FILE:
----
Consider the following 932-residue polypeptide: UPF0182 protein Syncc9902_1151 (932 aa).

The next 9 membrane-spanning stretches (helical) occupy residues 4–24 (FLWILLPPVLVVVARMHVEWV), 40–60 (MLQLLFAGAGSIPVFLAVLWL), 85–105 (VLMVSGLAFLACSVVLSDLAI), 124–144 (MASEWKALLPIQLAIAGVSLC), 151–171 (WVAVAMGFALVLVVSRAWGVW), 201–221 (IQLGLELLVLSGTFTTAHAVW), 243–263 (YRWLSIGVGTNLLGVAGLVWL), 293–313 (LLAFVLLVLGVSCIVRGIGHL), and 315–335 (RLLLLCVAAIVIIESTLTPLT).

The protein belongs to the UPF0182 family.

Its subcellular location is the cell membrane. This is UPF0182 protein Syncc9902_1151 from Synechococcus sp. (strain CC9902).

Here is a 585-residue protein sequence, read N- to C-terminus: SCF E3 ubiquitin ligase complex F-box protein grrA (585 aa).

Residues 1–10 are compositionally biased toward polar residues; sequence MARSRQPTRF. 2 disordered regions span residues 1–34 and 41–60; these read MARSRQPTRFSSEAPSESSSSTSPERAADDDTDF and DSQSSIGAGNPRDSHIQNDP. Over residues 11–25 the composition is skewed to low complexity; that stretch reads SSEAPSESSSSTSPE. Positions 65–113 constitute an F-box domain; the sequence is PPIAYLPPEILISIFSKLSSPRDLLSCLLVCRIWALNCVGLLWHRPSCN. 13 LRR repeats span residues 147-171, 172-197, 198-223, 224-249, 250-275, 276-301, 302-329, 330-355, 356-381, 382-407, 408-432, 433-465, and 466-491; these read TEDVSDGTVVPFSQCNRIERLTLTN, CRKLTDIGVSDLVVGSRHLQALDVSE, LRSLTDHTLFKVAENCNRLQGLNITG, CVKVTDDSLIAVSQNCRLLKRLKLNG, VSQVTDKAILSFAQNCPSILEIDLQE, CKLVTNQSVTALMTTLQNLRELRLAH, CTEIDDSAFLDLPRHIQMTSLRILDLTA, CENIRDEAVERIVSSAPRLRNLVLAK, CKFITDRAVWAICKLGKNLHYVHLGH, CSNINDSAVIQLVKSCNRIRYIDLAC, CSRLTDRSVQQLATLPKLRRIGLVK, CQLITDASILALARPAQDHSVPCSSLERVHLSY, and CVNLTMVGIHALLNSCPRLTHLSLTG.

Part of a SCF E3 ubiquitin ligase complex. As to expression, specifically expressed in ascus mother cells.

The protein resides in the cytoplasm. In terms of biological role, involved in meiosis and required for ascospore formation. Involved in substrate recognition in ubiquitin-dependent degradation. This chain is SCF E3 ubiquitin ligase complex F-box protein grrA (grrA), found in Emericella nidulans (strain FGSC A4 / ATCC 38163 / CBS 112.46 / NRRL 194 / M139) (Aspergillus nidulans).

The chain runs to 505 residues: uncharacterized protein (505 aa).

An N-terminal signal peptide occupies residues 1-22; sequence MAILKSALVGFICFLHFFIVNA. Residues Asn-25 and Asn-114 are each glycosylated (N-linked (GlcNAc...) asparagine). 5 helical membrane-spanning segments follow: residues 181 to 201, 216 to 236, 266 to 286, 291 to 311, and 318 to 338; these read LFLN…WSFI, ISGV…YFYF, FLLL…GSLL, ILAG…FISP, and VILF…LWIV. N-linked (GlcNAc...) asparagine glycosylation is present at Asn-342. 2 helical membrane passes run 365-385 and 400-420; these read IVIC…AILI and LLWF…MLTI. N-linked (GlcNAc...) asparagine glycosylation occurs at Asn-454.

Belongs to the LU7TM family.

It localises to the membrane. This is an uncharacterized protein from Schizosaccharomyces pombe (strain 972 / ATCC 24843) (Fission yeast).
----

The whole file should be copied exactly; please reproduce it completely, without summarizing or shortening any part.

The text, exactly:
Consider the following 932-residue polypeptide: UPF0182 protein Syncc9902_1151 (932 aa).

The next 9 membrane-spanning stretches (helical) occupy residues 4–24 (FLWILLPPVLVVVARMHVEWV), 40–60 (MLQLLFAGAGSIPVFLAVLWL), 85–105 (VLMVSGLAFLACSVVLSDLAI), 124–144 (MASEWKALLPIQLAIAGVSLC), 151–171 (WVAVAMGFALVLVVSRAWGVW), 201–221 (IQLGLELLVLSGTFTTAHAVW), 243–263 (YRWLSIGVGTNLLGVAGLVWL), 293–313 (LLAFVLLVLGVSCIVRGIGHL), and 315–335 (RLLLLCVAAIVIIESTLTPLT).

The protein belongs to the UPF0182 family.

Its subcellular location is the cell membrane. This is UPF0182 protein Syncc9902_1151 from Synechococcus sp. (strain CC9902).

Here is a 585-residue protein sequence, read N- to C-terminus: SCF E3 ubiquitin ligase complex F-box protein grrA (585 aa).

Residues 1–10 are compositionally biased toward polar residues; sequence MARSRQPTRF. 2 disordered regions span residues 1–34 and 41–60; these read MARSRQPTRFSSEAPSESSSSTSPERAADDDTDF and DSQSSIGAGNPRDSHIQNDP. Over residues 11–25 the composition is skewed to low complexity; that stretch reads SSEAPSESSSSTSPE. Positions 65–113 constitute an F-box domain; the sequence is PPIAYLPPEILISIFSKLSSPRDLLSCLLVCRIWALNCVGLLWHRPSCN. 13 LRR repeats span residues 147-171, 172-197, 198-223, 224-249, 250-275, 276-301, 302-329, 330-355, 356-381, 382-407, 408-432, 433-465, and 466-491; these read TEDVSDGTVVPFSQCNRIERLTLTN, CRKLTDIGVSDLVVGSRHLQALDVSE, LRSLTDHTLFKVAENCNRLQGLNITG, CVKVTDDSLIAVSQNCRLLKRLKLNG, VSQVTDKAILSFAQNCPSILEIDLQE, CKLVTNQSVTALMTTLQNLRELRLAH, CTEIDDSAFLDLPRHIQMTSLRILDLTA, CENIRDEAVERIVSSAPRLRNLVLAK, CKFITDRAVWAICKLGKNLHYVHLGH, CSNINDSAVIQLVKSCNRIRYIDLAC, CSRLTDRSVQQLATLPKLRRIGLVK, CQLITDASILALARPAQDHSVPCSSLERVHLSY, and CVNLTMVGIHALLNSCPRLTHLSLTG.

Part of a SCF E3 ubiquitin ligase complex. As to expression, specifically expressed in ascus mother cells.

The protein resides in the cytoplasm. In terms of biological role, involved in meiosis and required for ascospore formation. Involved in substrate recognition in ubiquitin-dependent degradation. This chain is SCF E3 ubiquitin ligase complex F-box protein grrA (grrA), found in Emericella nidulans (strain FGSC A4 / ATCC 38163 / CBS 112.46 / NRRL 194 / M139) (Aspergillus nidulans).

The chain runs to 505 residues: uncharacterized protein (505 aa).

An N-terminal signal peptide occupies residues 1-22; sequence MAILKSALVGFICFLHFFIVNA. Residues Asn-25 and Asn-114 are each glycosylated (N-linked (GlcNAc...) asparagine). 5 helical membrane-spanning segments follow: residues 181 to 201, 216 to 236, 266 to 286, 291 to 311, and 318 to 338; these read LFLN…WSFI, ISGV…YFYF, FLLL…GSLL, ILAG…FISP, and VILF…LWIV. N-linked (GlcNAc...) asparagine glycosylation is present at Asn-342. 2 helical membrane passes run 365-385 and 400-420; these read IVIC…AILI and LLWF…MLTI. N-linked (GlcNAc...) asparagine glycosylation occurs at Asn-454.

Belongs to the LU7TM family.

It localises to the membrane. This is an uncharacterized protein from Schizosaccharomyces pombe (strain 972 / ATCC 24843) (Fission yeast).